Seizing the Day

Sour Heart: Stories BY Jenny Zhang. Lenny. Hardcover, 320 pages. $26.

The cover of Sour Heart: Stories

I know it’s not a popular opinion, but I’ve always felt that Saul Bellow did some of his finest work in the short story. They’re almost all novella-length, but even so, the limit imposed by the form provides a propitious counterforce to Bellow’s natural maximalism, and the results feel simultaneously epic and economical. I readily rank his Collected Stories up there with Herzog and Augie March at the apex of the Bellow canon—assuming, which I suppose I shouldn’t, that such a thing still exists. Moreover, Bellow’s stories often find him mining his early, formative experiences as the child of Lithuanian and Russian Jewish émigrés in Quebec, and then as a young immigrant himself. The famously autobiographical Augie,for example, opens with one of the great fibs in American literature: “I am an American, Chicago born.” In fact, the Bellows moved there when Saul, né Solomon, was nine years old. Stories like “Cousins,” “The Bellarosa Connection,” and “The Old System”—one of the best stories ever written about the mixed blessing of assimilation—paint indelible portraits of lives lived without safety or privacy, in hardscrabble, close-quartered, teeming worlds that have long since vanished. Or rather, Eastern European Jews have vanished from them. The worlds themselves of course are still there (or in the next neighborhood over), tough and teeming as they ever were.

It was Bellow I kept coming back to as I wrestled with Jenny Zhang’s Sour Heart, a collection of seven stories sprawling across three hundred mostly dazzling, occasionally enervatingpages. Zhang—whose family immigrated to the United States from Shanghai when she was very young—is the author of two poetry collections and a fair bit of nonfiction, including “They Pretend to Be Us While Pretending We Don’t Exist,” a milestone essay published by BuzzFeedin 2015 in which Zhang critically dismantles the racism inherent in contemporary literary culture and describes the personal toll exacted on those who are perennially “coveted and hated at the same time.” Sour Heart is her first book of fiction and her major-press debut (published by a Random House imprint cofounded by Lena Dunham), making her the latest writer to ride a formidable internet presence from the indie fringe to the cultural mainstream, following the path blazed by writers such as Melissa Broder, Patricia Lockwood, Roxane Gay, and Tao Lin. Zhang’s work contributes to the literature of transplantation, biculturalism, and the first-generation American experience—the rich stuff of those Bellow stories—and at her best she refreshes and expands that canon for the twenty-first century and for a new generation of readers. This puts her in the vein (the, um, really broad vein) of Junot Díaz, Porochista Khakpour, Zadie Smith, Gary Shteyngart, and the aforementioned Lin and Gay. A few grievances notwithstanding (and I’ll get to those), there’s no question that Jenny Zhang is an important voice whose work demands attention and reckoning.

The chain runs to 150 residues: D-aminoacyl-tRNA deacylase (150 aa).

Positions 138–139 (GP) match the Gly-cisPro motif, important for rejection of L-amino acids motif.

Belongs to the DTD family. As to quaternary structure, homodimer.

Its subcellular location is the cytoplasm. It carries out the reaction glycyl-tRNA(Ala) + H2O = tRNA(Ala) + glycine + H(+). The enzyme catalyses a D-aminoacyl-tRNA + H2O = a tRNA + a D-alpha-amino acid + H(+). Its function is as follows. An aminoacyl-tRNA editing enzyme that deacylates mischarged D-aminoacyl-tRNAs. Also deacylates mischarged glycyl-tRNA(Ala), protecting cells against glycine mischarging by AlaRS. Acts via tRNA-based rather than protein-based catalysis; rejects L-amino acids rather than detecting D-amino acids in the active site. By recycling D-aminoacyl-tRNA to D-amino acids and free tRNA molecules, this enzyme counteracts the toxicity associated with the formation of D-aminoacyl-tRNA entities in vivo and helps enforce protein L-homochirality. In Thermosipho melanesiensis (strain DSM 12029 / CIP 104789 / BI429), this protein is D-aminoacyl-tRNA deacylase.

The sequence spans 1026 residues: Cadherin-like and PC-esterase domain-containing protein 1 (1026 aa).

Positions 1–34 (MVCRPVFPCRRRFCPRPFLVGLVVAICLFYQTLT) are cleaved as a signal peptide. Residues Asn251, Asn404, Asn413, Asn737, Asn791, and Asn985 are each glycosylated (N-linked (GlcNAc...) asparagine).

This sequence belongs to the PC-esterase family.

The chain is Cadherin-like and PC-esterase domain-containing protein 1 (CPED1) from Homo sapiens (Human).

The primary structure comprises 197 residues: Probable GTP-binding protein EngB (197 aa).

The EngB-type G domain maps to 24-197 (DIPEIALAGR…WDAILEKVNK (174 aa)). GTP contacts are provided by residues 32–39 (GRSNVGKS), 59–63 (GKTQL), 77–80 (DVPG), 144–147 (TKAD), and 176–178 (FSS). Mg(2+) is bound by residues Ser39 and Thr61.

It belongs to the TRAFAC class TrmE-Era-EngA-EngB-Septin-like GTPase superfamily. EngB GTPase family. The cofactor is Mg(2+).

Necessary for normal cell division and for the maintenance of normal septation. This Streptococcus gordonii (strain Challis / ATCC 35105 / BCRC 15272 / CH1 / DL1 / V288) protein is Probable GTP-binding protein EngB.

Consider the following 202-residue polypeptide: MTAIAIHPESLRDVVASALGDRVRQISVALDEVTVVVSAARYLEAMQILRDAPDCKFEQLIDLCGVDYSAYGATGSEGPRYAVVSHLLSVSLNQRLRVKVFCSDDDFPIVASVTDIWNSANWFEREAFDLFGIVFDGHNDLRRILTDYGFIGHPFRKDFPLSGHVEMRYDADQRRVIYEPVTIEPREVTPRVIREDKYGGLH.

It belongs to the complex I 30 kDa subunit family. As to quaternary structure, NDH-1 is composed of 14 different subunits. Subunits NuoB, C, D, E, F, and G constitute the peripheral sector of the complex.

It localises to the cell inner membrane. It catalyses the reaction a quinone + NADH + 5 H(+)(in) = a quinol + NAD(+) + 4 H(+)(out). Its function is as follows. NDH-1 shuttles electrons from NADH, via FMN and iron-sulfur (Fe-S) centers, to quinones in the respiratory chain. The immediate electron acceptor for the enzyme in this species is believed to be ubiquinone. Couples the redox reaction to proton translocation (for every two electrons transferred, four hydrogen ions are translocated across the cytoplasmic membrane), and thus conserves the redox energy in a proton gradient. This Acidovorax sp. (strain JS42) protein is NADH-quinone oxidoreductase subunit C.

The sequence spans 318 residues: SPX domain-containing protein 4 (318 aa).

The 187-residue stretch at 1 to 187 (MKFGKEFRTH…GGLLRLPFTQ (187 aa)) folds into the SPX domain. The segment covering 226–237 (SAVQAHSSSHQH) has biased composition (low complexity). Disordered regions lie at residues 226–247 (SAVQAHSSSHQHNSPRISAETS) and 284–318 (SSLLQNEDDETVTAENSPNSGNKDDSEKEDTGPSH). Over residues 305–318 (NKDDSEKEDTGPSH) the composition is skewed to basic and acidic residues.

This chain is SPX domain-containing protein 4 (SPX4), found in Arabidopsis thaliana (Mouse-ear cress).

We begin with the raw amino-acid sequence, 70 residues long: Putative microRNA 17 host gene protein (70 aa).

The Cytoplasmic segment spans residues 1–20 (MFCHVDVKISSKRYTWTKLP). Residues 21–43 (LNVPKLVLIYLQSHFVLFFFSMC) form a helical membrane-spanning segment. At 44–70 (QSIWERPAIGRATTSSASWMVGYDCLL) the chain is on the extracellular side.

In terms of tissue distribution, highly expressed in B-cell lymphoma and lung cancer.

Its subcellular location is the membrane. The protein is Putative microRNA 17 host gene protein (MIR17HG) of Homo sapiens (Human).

“Back when my parents and I lived in Bushwick in a building sandwiched between a drug house and another drug house, the only difference being that the dealers in the one drug house were also the users and so more unpredictable, and in the other the dealers were never the users and so more shrewd—back in those days, we lived in a one-bedroom apartment so subpar that we woke up with flattened cockroaches in our bedsheets, sometimes three or four stuck on our elbows, and once I found fourteen of them pressed to my calves, and there was no beauty in shaking them off, though we strove for grace, swinging our arms in the air as if we were ballerinas.”

That’s the first sentence of “We Love You Crispina,” the first story in the collection. The second sentence has an almost identical opening (“Back then,”) and describes the manifold indignities to which one is subjected when the need to take “king-sized shits” is pitted against the realities of slum plumbing. Like Ottessa Moshfegh, Zhang never lets an excretion go by unremarked (her arguably best-known poem is called “Comefarts”), but what’s interesting to me about these sentences is their insistence on pastness, which is emblematic of Sour Heart’s approach and puts me in mind of James Wood from the introduction to Bellow’s Collected: a “narrative prose . . . that tends toward the recollection of distant events and tends also toward a version of stream of consciousness,” resulting in “a jumble of different recollected details, a life-sown prose logging impressions with broken speed.” A Zhang narrator tends to be an adult character looking back at her childhood (albeit from a much briefer remove than a Bellow or a Díaz narrator, but hey, that’s millennials for you), hoping to create or interrogate a familial-historical record through introspection and memory work. She is signally concerned with the passage of time, and in determining what has been gained and what has been lost along the way.